The biggest way they get free labor is by those working salary where the work is impossible to get done in 40 hours.  As far as home health, some places pay a flat fee by the visit and not even hourly, talk about a rip off!  That reason alone is why I would not do homecare.

 

Edited by brandy1017

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Hoosier_RN has 20 years experience as a MSN and specializes in LTC, home health, hospice, ICU, ER, dialysis.

3 Followers; 2,739 Visitors; 1,359 Posts

7 hours ago, brandy1017 said:

The biggest way they get free labor is by those working salary where the work is impossible to get done in 40 hours.

Unforturnately, those who are salaried, know this going in.  It's why I won't take a salaried position anymore, no matter how good it looks on paper.  Burnt once, learned my lesson

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OUxPhys has 4 years experience as a BSN, RN and specializes in Cardiology.

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If you work in an inpatient setting the answer is no, its always a lose-lose situation. You can say no to things and then run the risk of having someone else to do it.....which will end up being your fault, or you can stay and do it yourself but leave late and again it will be your fault.

That is one of the biggest issues with nursing today. No matter what you do, no matter how great of a nurse and employee you are.....it will always be your fault.

I have never seen a career field that was responsible for the actions/inactions of other career fields.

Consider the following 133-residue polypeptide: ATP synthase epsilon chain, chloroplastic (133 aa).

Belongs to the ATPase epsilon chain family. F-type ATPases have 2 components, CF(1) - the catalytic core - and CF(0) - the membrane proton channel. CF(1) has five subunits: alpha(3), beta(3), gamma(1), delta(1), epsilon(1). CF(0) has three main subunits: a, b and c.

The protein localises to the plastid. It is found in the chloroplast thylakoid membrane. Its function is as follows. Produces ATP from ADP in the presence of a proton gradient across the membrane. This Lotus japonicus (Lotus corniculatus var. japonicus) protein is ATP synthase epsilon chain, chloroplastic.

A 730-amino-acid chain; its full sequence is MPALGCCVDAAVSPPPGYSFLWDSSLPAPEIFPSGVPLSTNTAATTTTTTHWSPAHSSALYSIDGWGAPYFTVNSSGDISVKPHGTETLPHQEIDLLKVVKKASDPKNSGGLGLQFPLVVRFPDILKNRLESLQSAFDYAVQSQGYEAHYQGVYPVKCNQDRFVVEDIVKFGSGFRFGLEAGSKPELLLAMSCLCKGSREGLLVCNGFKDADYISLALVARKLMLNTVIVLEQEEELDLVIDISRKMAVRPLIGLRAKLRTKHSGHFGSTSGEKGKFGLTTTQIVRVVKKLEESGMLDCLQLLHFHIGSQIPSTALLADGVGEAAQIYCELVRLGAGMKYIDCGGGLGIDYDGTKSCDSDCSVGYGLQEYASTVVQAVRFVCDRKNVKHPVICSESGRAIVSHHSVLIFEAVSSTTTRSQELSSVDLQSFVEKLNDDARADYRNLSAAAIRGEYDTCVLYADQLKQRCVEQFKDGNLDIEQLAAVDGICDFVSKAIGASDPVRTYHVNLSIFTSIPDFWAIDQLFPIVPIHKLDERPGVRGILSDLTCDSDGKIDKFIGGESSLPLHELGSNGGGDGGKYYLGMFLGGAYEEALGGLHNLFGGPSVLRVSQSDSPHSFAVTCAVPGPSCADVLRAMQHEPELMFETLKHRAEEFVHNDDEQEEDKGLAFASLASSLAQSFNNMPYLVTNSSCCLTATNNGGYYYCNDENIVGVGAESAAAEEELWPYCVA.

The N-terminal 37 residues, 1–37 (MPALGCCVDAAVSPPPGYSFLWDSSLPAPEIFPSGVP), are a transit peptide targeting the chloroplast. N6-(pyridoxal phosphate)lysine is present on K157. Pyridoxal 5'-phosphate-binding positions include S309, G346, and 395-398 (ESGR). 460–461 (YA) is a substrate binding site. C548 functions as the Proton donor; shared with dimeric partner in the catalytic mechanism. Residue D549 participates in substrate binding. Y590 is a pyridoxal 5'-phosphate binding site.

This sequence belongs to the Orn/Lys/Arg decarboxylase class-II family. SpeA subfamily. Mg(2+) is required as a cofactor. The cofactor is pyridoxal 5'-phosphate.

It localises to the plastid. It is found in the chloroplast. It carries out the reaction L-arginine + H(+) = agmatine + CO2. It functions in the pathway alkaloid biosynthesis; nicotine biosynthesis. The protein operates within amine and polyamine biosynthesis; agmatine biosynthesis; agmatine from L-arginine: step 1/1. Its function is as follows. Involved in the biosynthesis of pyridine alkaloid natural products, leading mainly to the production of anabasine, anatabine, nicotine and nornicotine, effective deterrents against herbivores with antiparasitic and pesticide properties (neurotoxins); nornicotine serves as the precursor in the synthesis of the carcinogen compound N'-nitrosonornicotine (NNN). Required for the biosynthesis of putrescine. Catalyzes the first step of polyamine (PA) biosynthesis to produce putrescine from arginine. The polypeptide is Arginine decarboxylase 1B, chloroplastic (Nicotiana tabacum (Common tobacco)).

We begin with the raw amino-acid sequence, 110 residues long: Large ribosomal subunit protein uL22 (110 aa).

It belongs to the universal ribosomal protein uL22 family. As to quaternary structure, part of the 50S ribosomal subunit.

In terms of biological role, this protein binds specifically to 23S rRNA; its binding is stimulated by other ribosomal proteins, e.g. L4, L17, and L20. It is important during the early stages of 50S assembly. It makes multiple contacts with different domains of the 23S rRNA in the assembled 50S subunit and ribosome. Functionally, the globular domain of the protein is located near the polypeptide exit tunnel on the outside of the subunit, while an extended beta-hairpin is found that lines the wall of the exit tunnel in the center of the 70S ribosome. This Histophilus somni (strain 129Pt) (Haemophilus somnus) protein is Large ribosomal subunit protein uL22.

If you truly want to win you should find a position in an outpatient or procedural setting. 

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I agree that our healthcare system is horrible, and that a good number of the people working in it are abused. There are many days I have literally given blood, sweat, and tears during my only 5 year nursing career. I have worked in a variety of settings and they all cost me something. What keeps me going? Bills and hope. Currently, I make a good living wage as a nurse that enables me to pay my bills and do the little things I enjoy doing on my time off. My hope is to develop my creative outlets so much so as to someday make a good living wage off of them so I can exit healthcare stage left hahaha

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JadedCPN has 13 years experience as a BSN, RN and specializes in Pediatrics, Pediatric Float, PICU, NICU.

1 Follower; 7,122 Visitors; 671 Posts

Another perfect example of why I have always, and will always, work inpatient pediatrics at a ranked stand-alone pediatric hospital. 95% of the problems I hear and read about in adult world are pretty much non-existant in my pediatric world. 

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On 7/8/2019 at 9:51 AM, JadedCPN said:

Another perfect example of why I have always, and will always, work inpatient pediatrics at a ranked stand-alone pediatric hospital. 95% of the problems I hear and read about in adult world are pretty much non-existant in my pediatric world. 

I find this true. Pediatrics is a far more resourced sector of healthcare. I loved the kids, the parents I could not handle. And unfortunately I think my heart is just pulled towards geriatrics.